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[The weekly roundup is based on IRIN daily updates and other relevant information from UN agencies, NGOs, governments, donors and the media. IRIN issues these reports for the benefit of the humanitarian community, but accepts no responsibility as to the accuracy of the original sources.]
Central and Eastern Africa: IRIN Weekly Round-up 8-98 covering the period 13-19 Feb 1998
DEMOCRATIC REPUBLIC OF CONGO: Tshisekedi arrested, flown home
The government arrested opposition leader Etienne Tshisekedi and then said he was flown to his home village in the centre of Democratic Republic of the Congo last Friday to work on the land. Newspaper reports in Kinshasa said he had not arrived and his whereabouts were unknown. In an open letter to the press, Tshisekedi's wife said that according to information she had received her husband was in Kinshasa and "has been tortured".
DRC President Laurent-Desire Kabila defended the move, saying Tshisekedi was "happy" there. "When political activities kick off just after the transitional period ... he can come back and resume his political activities if he so desires," he added. Kabila rejected pressure to hold elections until "peace prevails". In a broadcast, monitored by the BBC, Kabila said a census would be held by August of this year and a referendum on a draft constitution by October. Elections would then follow, but he set no date.
UDPS supporters demonstrate in Brussels
Meanwhile, supporters of Tshisekedi's party, the Union pour la democratie et le progres social (UDPS), began a sit-in outside the US embassy in Brussels to protest his arrest. The arrest took place after Tshisekedi met with Jackson, US President Bill Clinton's special envoy for democracy in Africa. Interior Minister Gaetan Kakudji said in a statement read on state television last Friday that Tshisekedi had persistently broken a ban on party politics, but gave no other details.
Garreton condemns Kinshasa's human rights record
The UN Special Rapporteur on human rights in the DRC expressed "deep concern" over the "continuing deterioration of human rights" in the country. In a statement released in Geneva on Wednesday, Roberto Garreton said he had received "numerous allegations of grave violations" since the start of 1998, and urged Kabila to take all necessary measures to rectify the situation. Garreton said the "disturbing situation raised serious doubts about the process of democratisation".
Senior figure quits UN human rights team
A senior official investigating massacres in former Zaire has resigned, saying an independent and impartial UN inquiry into alleged human rights abuses has proven to be impossible. Quoting from his resignation letter, AFP reported Zimbabwean jurist Andrew Chigovera, deputy head of the probe, as saying: "I have great difficulties in believing that an environment conducive to the conduct of a proper, independent and impartial human rights investigation exists or that it will ever present itself." The on-off UN investigative mission has been embroiled in several disputes with the DRC government. Jose Diaz, the mission's spokesperson in Kinshasa, told IRIN the resignation was effective from the end of this month and said it was regrettable. He said the mission's work was continuing and they hoped shortly to start investigations in eastern DRC.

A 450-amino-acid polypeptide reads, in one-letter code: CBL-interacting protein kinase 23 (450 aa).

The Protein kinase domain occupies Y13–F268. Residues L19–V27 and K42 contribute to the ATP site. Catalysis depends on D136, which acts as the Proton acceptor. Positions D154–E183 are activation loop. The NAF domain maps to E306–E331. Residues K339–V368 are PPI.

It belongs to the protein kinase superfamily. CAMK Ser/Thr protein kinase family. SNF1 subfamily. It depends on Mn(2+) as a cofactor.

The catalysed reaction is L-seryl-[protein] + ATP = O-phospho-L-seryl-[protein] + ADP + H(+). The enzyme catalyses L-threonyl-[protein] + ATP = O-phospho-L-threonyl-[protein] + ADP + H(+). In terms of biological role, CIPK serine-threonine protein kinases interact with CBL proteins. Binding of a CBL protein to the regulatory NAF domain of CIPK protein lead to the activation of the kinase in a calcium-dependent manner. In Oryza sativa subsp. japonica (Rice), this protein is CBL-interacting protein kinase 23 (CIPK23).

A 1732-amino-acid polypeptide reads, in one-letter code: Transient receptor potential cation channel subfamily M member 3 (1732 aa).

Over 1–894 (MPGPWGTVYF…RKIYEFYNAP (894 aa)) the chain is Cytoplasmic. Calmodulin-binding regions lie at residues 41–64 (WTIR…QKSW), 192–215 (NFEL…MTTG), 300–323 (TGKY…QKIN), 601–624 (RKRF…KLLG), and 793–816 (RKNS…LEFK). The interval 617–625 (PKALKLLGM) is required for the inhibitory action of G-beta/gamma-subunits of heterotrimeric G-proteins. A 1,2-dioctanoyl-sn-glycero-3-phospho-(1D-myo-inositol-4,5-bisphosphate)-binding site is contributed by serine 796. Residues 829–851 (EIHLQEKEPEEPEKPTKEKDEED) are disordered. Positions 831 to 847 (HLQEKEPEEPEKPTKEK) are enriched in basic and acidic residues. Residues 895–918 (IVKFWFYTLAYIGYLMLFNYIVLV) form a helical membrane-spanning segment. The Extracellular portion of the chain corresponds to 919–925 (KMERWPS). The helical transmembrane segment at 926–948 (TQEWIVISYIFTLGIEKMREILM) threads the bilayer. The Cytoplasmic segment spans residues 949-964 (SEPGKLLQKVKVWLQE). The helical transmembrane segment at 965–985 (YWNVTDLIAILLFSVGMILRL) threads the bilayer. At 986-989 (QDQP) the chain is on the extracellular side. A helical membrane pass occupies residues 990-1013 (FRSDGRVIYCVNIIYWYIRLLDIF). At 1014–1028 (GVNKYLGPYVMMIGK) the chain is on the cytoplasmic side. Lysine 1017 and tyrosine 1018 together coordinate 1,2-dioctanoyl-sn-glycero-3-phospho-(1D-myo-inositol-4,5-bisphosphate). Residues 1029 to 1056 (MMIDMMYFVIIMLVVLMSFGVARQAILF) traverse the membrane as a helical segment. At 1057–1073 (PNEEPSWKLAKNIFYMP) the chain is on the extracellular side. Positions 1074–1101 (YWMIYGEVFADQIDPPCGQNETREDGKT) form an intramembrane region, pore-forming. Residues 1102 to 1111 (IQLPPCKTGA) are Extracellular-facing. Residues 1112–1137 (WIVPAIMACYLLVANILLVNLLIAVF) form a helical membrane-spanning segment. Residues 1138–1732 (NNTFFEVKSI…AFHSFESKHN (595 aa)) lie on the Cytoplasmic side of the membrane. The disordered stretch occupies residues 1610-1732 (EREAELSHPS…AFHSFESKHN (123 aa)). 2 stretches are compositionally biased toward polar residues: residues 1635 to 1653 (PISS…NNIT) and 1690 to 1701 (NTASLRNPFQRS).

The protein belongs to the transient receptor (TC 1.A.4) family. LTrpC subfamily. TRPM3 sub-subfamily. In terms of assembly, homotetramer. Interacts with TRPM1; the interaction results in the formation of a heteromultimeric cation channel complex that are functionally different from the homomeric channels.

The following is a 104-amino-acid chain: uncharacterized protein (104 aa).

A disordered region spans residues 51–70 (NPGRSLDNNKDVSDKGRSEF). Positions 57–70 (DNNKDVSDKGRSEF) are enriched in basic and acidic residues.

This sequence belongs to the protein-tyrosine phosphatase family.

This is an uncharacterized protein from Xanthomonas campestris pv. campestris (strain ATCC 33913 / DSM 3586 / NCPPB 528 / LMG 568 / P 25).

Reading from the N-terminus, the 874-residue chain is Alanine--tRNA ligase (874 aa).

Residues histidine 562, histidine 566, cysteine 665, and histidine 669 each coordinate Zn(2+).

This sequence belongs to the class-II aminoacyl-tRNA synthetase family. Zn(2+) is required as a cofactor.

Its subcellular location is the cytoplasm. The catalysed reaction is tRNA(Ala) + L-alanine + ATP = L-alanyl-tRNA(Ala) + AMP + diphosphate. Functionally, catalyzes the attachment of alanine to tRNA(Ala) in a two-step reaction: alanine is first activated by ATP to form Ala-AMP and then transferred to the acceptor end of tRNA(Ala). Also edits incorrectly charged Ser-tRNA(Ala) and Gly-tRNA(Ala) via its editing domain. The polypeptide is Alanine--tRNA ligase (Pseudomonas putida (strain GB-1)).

Uvira calm after clashes
Calm has returned to Uvira after clashes between government soldiers and unidentified armed assailants early on Tuesday morning. According to humanitarian sources, heavy firing was heard in the northern and southern quarters of the town. One source, quoting a military officer, said Burundi rebels attempting to cross Lake Tanganyika were ambushed by the army.
Later in the week, humanitarian sources reported the army launched cordon-and-search operations in Bukavu and Uvira hunting for weapons. NGO staff were restricted to their homes and some radios and mobile telephones were confiscated.
Mobutu's wife loses appeal
Meanwhile, the wife of the late Zairean dictator Mobutu Sese Seko has lost an appeal against a decision by the Swiss authorities to help the new DRC government track down the country's missing and looted assets, news organisations reported. Kinshasa also stepped up attempts to extradite senior figures of Mobutu's former government from South Africa where they are seeking asylum. Among other charges, they are accused of expropriation of the country's funds.
Belgian businessman released
Belgian businessman Patrick Claes, detained since August, was freed and allowed to leave the country. Claes, who was manager of Sizarail, the national railways in former Zaire, flew home with Minister of Zoning for the Brussels region Herve Hasquin. Claes was among some 30 members of the ousted regime of late dictator Mobutu Sese Seko to have been tried in Kinshasa for misappropriating public funds, but no trial date was ever set. Hasquin said Belgium paid no money to obtain the release of Claes.